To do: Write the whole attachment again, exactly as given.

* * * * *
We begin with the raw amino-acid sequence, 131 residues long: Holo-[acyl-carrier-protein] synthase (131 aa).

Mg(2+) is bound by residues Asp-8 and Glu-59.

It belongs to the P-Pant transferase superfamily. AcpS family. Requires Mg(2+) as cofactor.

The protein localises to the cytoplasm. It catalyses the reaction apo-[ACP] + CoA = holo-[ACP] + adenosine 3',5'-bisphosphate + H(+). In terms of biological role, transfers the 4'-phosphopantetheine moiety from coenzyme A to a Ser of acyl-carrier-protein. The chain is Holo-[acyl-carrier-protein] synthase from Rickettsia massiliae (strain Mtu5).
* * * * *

We begin with the raw amino-acid sequence, 131 residues long: Holo-[acyl-carrier-protein] synthase (131 aa).

Mg(2+) is bound by residues Asp-8 and Glu-59.

It belongs to the P-Pant transferase superfamily. AcpS family. Requires Mg(2+) as cofactor.

The protein localises to the cytoplasm. It catalyses the reaction apo-[ACP] + CoA = holo-[ACP] + adenosine 3',5'-bisphosphate + H(+). In terms of biological role, transfers the 4'-phosphopantetheine moiety from coenzyme A to a Ser of acyl-carrier-protein. The chain is Holo-[acyl-carrier-protein] synthase from Rickettsia massiliae (strain Mtu5).